There's an inherent complexity in the problem being solved.
And there is an "accidental complexity" in the implementation of the solution.
Throwing away everything, people typically believe that they can avoid handling a lot of the "inherent complexity." But typically there is a good reason why the inherent complexity was addressed in the previous version of the program, and there's a big chance that the new "from the scratch" designers will have to relearn and rediscover all that, instead of transforming the already existing knowledge that is encoded in the previous version.
For anybody interested in the topic, I recommend the number of case studies presented in:
"In Search of Stupidity: Over Twenty Years of High Tech Marketing Disasters"
See about new rewrite of Wordstar simply not having the printer drivers that the previous had, and also other features people already expected, leading to Wordstar's demise.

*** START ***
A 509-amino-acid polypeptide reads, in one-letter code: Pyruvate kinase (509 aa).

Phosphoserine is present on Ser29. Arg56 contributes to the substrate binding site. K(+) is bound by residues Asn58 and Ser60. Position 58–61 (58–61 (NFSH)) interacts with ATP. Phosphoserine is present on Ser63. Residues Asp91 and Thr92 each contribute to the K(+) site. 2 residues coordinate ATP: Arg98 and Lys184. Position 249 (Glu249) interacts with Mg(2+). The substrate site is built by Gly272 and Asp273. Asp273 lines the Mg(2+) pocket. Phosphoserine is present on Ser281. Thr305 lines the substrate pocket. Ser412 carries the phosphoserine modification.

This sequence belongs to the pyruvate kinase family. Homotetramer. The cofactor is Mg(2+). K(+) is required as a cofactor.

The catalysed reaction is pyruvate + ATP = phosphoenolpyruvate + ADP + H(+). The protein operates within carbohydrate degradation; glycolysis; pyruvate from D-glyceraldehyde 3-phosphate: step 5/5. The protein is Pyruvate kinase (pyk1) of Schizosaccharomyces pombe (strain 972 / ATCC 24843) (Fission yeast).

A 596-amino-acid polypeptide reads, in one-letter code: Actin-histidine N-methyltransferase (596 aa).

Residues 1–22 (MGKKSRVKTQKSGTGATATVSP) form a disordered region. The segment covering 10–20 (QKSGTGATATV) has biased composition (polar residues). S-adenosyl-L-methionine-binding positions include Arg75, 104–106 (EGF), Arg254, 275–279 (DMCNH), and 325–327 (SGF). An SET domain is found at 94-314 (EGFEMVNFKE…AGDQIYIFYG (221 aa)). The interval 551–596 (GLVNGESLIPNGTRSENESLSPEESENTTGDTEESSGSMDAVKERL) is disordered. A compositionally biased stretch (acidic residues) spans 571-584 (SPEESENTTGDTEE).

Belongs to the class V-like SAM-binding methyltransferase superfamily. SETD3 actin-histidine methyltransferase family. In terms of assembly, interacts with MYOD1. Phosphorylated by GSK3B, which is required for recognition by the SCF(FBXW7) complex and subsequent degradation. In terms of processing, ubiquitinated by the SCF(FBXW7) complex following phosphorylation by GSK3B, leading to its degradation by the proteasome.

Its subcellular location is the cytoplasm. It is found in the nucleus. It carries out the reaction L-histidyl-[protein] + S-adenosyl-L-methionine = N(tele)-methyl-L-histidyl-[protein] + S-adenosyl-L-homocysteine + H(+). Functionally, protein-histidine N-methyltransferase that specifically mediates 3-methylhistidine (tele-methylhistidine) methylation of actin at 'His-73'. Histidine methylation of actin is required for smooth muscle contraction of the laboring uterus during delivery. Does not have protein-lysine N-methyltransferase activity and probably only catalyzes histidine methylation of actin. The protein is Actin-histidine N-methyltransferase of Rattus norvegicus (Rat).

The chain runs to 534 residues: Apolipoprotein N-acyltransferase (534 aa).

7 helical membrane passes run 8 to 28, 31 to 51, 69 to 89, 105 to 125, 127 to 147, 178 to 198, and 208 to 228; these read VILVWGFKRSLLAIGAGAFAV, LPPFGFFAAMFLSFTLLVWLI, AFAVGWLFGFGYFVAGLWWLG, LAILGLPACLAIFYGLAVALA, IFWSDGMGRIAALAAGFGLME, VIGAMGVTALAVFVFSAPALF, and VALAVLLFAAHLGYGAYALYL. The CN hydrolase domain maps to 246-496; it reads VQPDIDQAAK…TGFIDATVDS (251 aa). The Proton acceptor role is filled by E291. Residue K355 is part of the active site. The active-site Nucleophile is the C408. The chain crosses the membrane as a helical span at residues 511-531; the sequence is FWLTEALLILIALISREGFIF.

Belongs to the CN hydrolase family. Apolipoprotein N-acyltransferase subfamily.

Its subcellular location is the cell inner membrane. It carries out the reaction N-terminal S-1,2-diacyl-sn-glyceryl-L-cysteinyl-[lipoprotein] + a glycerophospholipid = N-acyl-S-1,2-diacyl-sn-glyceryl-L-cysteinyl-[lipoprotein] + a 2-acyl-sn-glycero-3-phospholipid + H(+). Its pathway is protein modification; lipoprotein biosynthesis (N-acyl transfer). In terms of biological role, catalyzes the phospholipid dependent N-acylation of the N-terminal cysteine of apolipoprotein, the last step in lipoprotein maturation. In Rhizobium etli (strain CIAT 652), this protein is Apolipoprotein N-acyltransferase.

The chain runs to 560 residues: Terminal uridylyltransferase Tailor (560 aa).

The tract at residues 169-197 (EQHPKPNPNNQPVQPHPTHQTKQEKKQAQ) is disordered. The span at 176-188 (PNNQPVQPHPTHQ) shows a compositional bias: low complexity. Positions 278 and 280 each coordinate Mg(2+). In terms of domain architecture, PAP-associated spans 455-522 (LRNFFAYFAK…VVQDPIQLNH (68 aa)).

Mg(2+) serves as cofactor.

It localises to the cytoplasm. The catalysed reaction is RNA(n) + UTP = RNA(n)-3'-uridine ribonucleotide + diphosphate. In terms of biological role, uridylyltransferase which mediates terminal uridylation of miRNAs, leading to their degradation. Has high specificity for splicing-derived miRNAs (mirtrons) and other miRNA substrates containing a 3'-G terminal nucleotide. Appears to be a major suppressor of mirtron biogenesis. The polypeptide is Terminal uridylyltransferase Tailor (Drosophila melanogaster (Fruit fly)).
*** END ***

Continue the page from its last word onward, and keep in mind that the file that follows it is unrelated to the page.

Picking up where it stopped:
Or what Zawinski's names "Cascade of Attention-Deficit Teenagers" (search the internet for that, the link here wouldn't work!)
"I'm so totally impressed at this Way New Development Paradigm. Let's call it the "Cascade of Attention-Deficit Teenagers" model, or "CADT" for short."
"It hardly seems worth even having a bug system if the frequency of from-scratch rewrites always outstrips the pace of bug fixing. Why not be honest and resign yourself to the fact that version 0.8 is followed by version 0.8, which is then followed by version 0.8?"
Or an interview with Jamie Zawinski from Siebel's "Coders at Work."
... "even phrasing it that way makes it sounds like there’s someone
who’s actually in charge making that decision, which isn’t true at all. All
of this stuff just sort of happens. And one of the things that happens is
everything get rewritten all the time and nothing’s ever finished. If
you’re one of those developers, that’s fine because there’s always
something to play around with if your hobby is messing around with
your computer rather than it being a means to an end — being a tool
you use to get whatever you’re actually interested in done."
If one is able to cover all the complexity, and it is not destructive to the goal, the rewrite is OK. Otherwise, one should be critical to the ideas of rewrites as they could be potentially secretly motivated by simple (jwz again): "rewriting everything from scratch is fun (because "this time it will be done right", ha ha)"